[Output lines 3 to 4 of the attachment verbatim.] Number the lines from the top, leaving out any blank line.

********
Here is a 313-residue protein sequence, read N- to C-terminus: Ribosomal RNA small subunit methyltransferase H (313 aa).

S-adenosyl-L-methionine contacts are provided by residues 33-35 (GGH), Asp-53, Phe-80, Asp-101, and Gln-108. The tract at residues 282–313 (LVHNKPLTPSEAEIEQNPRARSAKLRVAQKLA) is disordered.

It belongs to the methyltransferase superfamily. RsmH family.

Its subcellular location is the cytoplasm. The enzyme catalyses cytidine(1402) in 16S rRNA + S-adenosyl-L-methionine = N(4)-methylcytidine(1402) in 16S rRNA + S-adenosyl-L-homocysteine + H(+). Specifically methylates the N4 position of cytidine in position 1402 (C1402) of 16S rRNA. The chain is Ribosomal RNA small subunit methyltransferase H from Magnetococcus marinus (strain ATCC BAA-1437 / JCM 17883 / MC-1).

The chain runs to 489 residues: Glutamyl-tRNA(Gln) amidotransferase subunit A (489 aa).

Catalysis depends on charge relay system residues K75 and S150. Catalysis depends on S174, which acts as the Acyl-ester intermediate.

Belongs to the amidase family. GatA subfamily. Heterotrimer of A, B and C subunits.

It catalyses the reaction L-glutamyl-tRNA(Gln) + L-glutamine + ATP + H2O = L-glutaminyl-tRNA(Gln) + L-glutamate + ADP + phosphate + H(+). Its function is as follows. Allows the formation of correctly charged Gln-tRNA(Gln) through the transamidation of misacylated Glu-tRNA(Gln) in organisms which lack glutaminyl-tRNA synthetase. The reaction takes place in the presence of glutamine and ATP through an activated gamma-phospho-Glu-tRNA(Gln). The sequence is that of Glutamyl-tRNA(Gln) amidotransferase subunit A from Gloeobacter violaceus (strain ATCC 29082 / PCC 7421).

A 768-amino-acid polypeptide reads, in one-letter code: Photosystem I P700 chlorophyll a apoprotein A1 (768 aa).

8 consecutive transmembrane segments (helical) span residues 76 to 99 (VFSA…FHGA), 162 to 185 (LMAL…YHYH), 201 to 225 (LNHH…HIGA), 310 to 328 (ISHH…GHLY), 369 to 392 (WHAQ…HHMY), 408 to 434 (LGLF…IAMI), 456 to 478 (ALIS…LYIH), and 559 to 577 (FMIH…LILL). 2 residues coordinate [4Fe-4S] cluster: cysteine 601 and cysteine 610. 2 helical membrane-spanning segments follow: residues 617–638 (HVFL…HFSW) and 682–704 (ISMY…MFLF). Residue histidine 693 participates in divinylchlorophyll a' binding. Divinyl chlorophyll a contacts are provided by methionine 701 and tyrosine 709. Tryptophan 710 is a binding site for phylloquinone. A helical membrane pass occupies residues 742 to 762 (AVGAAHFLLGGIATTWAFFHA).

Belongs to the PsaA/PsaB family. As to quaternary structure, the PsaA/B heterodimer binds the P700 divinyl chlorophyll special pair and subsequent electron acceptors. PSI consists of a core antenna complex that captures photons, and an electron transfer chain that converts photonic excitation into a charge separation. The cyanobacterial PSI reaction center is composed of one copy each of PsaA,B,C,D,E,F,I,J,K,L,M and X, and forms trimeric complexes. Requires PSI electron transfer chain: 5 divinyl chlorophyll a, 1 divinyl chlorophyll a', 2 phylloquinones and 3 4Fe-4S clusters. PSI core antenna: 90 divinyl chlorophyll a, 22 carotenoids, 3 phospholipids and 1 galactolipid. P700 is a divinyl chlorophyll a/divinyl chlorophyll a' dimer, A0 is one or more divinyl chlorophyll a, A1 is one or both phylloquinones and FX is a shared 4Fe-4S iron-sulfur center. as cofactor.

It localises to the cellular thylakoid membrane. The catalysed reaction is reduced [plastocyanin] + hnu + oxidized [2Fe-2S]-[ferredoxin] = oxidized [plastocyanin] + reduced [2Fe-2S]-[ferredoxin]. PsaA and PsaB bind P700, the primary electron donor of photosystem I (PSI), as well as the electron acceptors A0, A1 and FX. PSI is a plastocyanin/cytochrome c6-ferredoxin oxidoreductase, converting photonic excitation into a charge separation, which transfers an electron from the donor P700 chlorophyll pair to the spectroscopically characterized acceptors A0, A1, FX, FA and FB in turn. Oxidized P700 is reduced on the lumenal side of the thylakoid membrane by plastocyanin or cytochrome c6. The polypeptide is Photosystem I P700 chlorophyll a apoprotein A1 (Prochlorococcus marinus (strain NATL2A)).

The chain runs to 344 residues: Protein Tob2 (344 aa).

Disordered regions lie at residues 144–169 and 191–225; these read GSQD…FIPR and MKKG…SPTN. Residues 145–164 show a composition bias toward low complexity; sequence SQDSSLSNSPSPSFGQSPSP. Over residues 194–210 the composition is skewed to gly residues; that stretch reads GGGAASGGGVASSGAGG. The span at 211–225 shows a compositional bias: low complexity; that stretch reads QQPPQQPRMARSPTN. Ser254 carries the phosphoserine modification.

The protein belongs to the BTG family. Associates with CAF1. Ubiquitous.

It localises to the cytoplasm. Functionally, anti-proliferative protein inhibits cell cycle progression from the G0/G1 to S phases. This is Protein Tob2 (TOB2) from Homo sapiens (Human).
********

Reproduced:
It belongs to the methyltransferase superfamily. RsmH family.

Its subcellular location is the cytoplasm. The enzyme catalyses cytidine(1402) in 16S rRNA + S-adenosyl-L-methionine = N(4)-methylcytidine(1402) in 16S rRNA + S-adenosyl-L-homocysteine + H(+). Specifically methylates the N4 position of cytidine in position 1402 (C1402) of 16S rRNA. The chain is Ribosomal RNA small subunit methyltransferase H from Magnetococcus marinus (strain ATCC BAA-1437 / JCM 17883 / MC-1).